Having health insurance leads to fewer ER visits—NOT

Policy wonks have been touting for decades that if poor people could only be enrolled in health insurance they will use costly emergency rooms less. In truth the opposite happens.  So much for one of the chief rationales for universal coverage.

Per a study published in Science, a trial in Oregon, called the Oregon Health Insurance Experiment, showed that, “…Medicaid coverage significantly increases overall emergency use by 0.41 visits per person, or 40 percent relative to an average of 1.02 visits per person in the control group.” Moreover Medicaid deductibles are negligible.

Anyone who believed that enrolling poor people in health insurance would lead to fewer ER visits doesn’t know much about the reasons people use ERs in the first place. Since that report came out I’ve had conversations with two people who have worked in ER’s. Nether was remotely surprised by the Oregon finding. 

It seems lot of health policy wonks have an abundance of crow to eat.  But then that’s not exactly news.

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Tom Emerick

Cracking Health Costs, the book, is now available on Amazon at a deeply discounted price.  Click here:  Cracking Health Costs: How to Cut Your Company’s Health Costs and Provide Employees Better Care by Tom Emerick and Al Lewis.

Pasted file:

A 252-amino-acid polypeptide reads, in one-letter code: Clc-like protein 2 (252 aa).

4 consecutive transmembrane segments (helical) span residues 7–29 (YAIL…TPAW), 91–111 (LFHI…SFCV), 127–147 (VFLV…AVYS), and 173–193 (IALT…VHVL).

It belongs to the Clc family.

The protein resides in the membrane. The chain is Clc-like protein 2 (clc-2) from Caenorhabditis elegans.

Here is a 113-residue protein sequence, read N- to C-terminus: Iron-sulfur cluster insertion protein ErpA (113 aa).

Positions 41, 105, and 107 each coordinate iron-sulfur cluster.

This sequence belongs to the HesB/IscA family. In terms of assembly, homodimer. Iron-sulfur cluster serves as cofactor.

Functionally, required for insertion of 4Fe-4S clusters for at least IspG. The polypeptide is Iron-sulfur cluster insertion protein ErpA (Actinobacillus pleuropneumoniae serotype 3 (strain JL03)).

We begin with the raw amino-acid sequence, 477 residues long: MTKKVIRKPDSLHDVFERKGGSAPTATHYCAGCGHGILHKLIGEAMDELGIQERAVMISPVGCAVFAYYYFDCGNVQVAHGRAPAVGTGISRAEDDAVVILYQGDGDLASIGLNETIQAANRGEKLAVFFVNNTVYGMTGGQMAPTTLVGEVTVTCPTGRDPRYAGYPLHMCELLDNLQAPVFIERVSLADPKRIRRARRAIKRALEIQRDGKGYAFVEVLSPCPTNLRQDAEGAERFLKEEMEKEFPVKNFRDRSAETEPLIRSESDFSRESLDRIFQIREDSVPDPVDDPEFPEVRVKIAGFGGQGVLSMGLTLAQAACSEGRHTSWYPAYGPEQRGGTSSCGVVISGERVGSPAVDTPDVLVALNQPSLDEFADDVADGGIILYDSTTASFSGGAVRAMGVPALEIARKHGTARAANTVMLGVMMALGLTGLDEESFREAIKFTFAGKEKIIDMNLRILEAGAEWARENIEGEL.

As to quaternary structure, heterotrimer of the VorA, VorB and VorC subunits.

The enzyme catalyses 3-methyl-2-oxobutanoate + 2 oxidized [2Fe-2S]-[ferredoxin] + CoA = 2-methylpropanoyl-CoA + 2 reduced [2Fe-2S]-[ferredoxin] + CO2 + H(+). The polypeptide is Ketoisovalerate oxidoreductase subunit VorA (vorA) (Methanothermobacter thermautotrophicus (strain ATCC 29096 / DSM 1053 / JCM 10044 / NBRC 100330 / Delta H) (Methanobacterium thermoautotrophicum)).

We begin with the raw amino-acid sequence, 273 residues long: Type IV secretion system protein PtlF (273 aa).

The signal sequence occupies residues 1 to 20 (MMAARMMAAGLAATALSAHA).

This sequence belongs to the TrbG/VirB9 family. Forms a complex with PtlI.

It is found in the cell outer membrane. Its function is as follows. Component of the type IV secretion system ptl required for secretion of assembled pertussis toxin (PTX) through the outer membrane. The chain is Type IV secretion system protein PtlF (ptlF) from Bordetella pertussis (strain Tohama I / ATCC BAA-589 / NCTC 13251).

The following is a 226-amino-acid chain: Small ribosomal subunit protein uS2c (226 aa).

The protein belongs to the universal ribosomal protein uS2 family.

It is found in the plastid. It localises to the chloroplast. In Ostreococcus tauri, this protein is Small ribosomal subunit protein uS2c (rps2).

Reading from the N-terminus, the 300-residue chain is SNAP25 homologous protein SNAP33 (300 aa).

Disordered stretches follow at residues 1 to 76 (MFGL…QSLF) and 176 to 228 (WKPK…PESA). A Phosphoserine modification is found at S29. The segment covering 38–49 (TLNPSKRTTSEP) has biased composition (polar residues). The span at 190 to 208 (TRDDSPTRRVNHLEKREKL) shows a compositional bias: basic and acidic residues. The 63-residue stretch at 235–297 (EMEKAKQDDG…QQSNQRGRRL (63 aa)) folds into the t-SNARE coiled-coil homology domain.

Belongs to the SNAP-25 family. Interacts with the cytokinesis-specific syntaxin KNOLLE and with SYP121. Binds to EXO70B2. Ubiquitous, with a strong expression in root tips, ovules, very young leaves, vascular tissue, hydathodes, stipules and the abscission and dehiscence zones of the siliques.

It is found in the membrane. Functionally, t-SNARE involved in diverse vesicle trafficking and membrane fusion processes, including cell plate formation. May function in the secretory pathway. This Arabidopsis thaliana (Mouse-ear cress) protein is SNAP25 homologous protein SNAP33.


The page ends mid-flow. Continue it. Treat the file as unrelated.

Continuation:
Tom Emerick is the President of Emerick Consulting and co-founder of Edison Health. In December 2012, Tom was listed in Forbes.com as one of 13 unsung heroes changing healthcare forever. In 2009, Tom was named by Healthspottr as one of the top 100 innovators in healthcare in the US for his work on medical ethics. Prior to consulting, Tom spent a number of years working for large corporations: Walmart Stores, Burger King, and British Petroleum.

2 comments

  1. Tom, I usually nod my head when I read your posts but not this time. Many hard core health wonks (myself included) know that there are good reasons that those with insurance use the emergency room more rather than less. Here’s a post I wrote about the subject back in 2006 http://healthbusinessblog.com/2006/07/20/is-the-ma-health-care-reform-law-built-on-shaky-assumptions/

    Still, I don’t think it’s a great argument against universal coverage that people with insurance access the system more.

  2. Tom Emerick says:

    Thanks for the comment David, and thanks for reading this blog.

    I didn’t intend for my comments to be seen as a condemnation of universal coverage, rather a criticism of of one of the selling points of universal coverage.

    Your article was terrific.

    Cheers,

    Tom

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